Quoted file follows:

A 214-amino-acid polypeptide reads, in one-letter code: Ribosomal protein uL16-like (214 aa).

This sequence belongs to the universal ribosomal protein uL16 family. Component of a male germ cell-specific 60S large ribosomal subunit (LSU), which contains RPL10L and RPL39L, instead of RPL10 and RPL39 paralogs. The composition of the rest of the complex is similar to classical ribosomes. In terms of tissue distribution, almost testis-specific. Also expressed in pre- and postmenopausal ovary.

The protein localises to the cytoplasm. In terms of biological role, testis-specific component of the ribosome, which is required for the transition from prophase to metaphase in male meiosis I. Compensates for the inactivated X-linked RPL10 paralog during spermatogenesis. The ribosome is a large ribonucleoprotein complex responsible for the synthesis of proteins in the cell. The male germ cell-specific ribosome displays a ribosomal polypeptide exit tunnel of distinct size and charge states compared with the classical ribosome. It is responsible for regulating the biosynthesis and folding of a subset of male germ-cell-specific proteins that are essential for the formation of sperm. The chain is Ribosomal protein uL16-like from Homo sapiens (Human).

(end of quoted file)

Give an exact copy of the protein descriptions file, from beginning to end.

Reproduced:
A 214-amino-acid polypeptide reads, in one-letter code: Ribosomal protein uL16-like (214 aa).

This sequence belongs to the universal ribosomal protein uL16 family. Component of a male germ cell-specific 60S large ribosomal subunit (LSU), which contains RPL10L and RPL39L, instead of RPL10 and RPL39 paralogs. The composition of the rest of the complex is similar to classical ribosomes. In terms of tissue distribution, almost testis-specific. Also expressed in pre- and postmenopausal ovary.

The protein localises to the cytoplasm. In terms of biological role, testis-specific component of the ribosome, which is required for the transition from prophase to metaphase in male meiosis I. Compensates for the inactivated X-linked RPL10 paralog during spermatogenesis. The ribosome is a large ribonucleoprotein complex responsible for the synthesis of proteins in the cell. The male germ cell-specific ribosome displays a ribosomal polypeptide exit tunnel of distinct size and charge states compared with the classical ribosome. It is responsible for regulating the biosynthesis and folding of a subset of male germ-cell-specific proteins that are essential for the formation of sperm. The chain is Ribosomal protein uL16-like from Homo sapiens (Human).